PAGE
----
As 2022 comes to an end, Building Industry Association of Washington President Joseph Irons, president and general manager of Irons Brothers Construction, Inc., celebrates a successful year of leadership.
Throughout the year, Irons led the association through legal victories, grew the Certified Builder program, encouraged diversity in the industry and bolstered workforce development efforts.
Working to make homes affordable through legislative and legal work
With nearly 85% of the state unable to afford a median-priced home, BIAW’s top priority in the Washington State Legislature and in the courts was working to keep the costs of building new homes in check.
Under Irons’ leadership, BIAW worked to defeat legislation that would have added new costs to building, costs that drive up prices for new homes and remodeling for Washington families.
“At a time when home prices are sliding back from an all-time high, interest rates are rising, supply and labor costs are growing, and government interference continues to increase homebuilding costs, we provide solutions and fight against changes that make housing more expensive,” he said.
The association also settled a case with the governor’s office to ensure the residential homebuilding industry had a vote on the State Building Code Council to help keep homebuilding costs down there as well.
Growing the Certified Builder program
BIAW’s Certified Builder program recognizes residential homebuilders who meet rigorous requirements in customer service, accountability and construction excellence.
Irons made it a priority to encourage builders across the association to apply for the program — and the association welcomed 13 new Certified Builders in 2022, more than any other year since the program launched in 2018. The program now has Certified Builders in 11 of the state’s 14 local building associations.
Both Irons and his wife, Melissa, have achieved Certified Builder status.
Irons also emphasized growing the diversity of the homebuilding industry, encouraging people from all genders, races, ages and political ideologies to join the association and rise to leadership.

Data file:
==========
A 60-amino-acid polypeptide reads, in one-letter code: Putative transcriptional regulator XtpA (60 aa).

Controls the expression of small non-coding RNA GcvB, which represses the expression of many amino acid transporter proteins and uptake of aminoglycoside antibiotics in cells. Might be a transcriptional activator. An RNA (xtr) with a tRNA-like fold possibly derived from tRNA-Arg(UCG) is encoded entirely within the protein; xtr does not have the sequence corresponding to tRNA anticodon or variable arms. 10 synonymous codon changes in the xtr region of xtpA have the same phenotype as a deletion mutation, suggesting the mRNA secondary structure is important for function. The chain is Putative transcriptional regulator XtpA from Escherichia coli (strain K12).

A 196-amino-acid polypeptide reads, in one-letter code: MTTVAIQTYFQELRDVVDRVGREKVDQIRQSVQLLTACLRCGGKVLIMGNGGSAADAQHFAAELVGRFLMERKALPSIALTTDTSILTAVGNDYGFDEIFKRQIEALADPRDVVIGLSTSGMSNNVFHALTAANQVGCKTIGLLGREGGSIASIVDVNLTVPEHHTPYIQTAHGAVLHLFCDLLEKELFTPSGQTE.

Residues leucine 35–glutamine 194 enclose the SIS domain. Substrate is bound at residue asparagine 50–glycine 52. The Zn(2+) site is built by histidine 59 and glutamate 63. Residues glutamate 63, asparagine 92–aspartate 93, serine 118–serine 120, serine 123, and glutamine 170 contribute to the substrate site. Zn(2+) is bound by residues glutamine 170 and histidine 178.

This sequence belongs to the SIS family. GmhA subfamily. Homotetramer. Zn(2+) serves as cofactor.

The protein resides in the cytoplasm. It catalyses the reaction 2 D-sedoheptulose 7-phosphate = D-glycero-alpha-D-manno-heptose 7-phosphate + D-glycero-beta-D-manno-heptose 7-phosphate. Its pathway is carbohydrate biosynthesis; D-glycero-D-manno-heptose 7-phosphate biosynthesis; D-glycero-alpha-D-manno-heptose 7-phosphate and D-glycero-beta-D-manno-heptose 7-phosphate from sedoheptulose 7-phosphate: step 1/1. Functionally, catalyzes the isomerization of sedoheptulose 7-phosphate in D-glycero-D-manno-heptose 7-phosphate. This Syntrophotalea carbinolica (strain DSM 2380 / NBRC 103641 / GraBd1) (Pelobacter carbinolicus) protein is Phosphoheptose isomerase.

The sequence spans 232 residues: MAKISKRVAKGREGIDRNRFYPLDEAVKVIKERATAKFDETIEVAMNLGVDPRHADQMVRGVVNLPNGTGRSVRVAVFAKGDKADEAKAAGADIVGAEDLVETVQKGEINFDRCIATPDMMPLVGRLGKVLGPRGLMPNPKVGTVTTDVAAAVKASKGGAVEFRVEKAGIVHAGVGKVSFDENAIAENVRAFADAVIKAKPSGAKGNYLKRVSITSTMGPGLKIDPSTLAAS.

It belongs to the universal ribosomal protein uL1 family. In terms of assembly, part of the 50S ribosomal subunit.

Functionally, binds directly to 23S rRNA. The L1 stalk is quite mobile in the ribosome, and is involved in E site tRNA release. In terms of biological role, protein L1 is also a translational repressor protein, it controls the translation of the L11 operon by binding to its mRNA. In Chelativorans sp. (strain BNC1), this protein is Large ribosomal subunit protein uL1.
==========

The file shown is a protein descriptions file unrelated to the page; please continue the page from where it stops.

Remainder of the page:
“We’re a welcoming association, and we’re in good hands moving forward, hands of many colors, ages and genders that reflect the communities we serve,” Irons said.
Attracting the next generation of builders
With a nationwide shortage of skilled trades workers, Irons supported the work of the BIAW Workforce Development team, resulting in new resources for students and others interested in joining the industry.
He also worked with the association’s legislative team to promote legislation emphasizing pathways to the trades as part of the state’s graduation pathways program.
“Careers in the trades can be just as lucrative as other fields and more — without high levels of college debt,” Irons said. “Local building associations across the state offer hands-on training and work experience as well as scholarships for trade schools and four-year construction management programs. I encourage anyone who’s interested to join us.
As Irons’ presidency comes to an end, he will continue his lifelong leadership in the building industry as Immediate Past President.
“I’m proud of all our BIAW members and leaders,” Irons said. “I look forward to continuing to contribute to our industry’s success.”
Learn more about Irons Brothers Construction at www.ironsbc.com.